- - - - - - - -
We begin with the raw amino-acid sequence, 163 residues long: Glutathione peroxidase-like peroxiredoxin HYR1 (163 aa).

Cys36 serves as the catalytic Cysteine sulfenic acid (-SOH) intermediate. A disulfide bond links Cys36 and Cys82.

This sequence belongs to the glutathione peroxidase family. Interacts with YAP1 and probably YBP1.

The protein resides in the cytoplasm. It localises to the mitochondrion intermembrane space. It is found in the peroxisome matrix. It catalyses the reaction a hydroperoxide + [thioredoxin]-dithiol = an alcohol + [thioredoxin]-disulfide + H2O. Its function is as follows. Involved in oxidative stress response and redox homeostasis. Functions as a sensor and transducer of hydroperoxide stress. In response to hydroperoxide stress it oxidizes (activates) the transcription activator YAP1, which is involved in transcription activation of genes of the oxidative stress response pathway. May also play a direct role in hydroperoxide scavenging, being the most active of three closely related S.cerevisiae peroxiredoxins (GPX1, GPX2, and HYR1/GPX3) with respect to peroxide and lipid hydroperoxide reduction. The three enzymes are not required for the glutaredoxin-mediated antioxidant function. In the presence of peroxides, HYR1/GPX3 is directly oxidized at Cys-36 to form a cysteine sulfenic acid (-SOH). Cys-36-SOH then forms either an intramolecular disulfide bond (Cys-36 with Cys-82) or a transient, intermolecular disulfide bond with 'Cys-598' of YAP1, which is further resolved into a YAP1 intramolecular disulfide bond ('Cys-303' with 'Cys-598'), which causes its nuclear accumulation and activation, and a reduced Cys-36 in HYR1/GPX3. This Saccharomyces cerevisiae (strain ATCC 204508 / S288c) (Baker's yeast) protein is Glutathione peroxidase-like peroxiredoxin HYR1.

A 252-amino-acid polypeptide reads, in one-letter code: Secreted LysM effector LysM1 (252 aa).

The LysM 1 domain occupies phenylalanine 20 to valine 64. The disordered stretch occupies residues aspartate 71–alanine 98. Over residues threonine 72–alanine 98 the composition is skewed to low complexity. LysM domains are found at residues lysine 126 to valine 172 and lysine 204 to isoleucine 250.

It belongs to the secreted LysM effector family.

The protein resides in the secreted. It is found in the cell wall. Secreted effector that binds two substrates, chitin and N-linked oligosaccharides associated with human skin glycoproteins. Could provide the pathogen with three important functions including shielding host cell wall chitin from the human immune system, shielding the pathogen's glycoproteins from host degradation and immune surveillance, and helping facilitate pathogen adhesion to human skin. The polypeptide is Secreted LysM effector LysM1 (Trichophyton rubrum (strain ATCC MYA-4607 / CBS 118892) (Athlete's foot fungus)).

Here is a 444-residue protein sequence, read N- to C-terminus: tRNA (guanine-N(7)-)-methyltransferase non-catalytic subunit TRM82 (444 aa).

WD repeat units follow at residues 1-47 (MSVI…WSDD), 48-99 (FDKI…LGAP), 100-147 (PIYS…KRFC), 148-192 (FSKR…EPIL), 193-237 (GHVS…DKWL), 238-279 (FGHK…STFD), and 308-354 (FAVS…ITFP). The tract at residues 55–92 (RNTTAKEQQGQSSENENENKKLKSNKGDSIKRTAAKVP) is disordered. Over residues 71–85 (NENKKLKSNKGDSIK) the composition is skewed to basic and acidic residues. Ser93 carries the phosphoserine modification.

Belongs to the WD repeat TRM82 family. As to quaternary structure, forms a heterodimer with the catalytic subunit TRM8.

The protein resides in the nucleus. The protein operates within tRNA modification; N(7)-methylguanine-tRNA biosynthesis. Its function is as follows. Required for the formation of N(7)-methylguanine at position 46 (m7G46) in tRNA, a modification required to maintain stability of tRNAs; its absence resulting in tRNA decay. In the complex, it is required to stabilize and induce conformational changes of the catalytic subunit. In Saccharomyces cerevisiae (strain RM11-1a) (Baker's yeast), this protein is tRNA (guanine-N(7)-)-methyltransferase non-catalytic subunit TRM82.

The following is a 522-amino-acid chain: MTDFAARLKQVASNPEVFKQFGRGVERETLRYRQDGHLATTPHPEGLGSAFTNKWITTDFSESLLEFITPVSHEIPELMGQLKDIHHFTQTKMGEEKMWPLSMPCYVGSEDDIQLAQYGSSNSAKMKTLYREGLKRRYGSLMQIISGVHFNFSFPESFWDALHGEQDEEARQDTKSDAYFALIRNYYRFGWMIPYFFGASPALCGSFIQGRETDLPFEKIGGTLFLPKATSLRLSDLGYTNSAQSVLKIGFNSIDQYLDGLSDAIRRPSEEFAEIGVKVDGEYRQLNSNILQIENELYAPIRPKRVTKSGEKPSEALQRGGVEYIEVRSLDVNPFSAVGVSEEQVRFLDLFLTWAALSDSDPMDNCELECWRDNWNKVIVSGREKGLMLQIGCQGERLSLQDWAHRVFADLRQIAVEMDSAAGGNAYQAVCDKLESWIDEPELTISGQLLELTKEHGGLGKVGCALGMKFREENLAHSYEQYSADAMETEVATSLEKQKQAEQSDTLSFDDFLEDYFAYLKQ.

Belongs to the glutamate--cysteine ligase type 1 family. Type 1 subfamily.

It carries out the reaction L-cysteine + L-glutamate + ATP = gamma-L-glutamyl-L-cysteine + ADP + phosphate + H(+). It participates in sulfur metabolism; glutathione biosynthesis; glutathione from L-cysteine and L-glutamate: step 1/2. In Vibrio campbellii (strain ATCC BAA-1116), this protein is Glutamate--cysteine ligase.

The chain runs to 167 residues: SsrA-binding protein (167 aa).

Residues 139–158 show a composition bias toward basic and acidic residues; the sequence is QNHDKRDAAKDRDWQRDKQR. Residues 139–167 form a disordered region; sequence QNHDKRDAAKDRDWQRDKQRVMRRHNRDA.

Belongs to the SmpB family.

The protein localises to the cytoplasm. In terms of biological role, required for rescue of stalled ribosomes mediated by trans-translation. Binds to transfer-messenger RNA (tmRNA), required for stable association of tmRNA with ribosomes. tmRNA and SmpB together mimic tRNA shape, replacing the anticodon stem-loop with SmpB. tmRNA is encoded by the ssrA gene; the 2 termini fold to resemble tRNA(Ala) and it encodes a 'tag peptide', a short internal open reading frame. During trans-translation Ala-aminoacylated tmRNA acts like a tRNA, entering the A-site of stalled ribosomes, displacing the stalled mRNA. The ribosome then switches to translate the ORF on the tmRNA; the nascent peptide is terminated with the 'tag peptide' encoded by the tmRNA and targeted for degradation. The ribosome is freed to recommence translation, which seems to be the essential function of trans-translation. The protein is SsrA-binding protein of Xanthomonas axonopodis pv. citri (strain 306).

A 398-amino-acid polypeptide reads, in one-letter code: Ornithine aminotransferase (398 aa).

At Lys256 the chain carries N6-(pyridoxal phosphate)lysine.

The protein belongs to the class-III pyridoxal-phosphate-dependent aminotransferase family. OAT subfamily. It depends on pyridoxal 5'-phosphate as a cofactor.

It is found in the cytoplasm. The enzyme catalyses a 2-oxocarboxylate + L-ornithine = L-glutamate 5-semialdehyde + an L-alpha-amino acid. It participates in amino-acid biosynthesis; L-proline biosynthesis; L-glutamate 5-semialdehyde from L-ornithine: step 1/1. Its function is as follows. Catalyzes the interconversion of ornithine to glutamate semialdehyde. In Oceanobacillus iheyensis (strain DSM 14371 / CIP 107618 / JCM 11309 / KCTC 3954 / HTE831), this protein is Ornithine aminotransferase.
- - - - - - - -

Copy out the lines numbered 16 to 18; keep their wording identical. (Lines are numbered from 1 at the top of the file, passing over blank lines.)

The chain runs to 167 residues: SsrA-binding protein (167 aa).

Residues 139–158 show a composition bias toward basic and acidic residues; the sequence is QNHDKRDAAKDRDWQRDKQR. Residues 139–167 form a disordered region; sequence QNHDKRDAAKDRDWQRDKQRVMRRHNRDA.

Belongs to the SmpB family.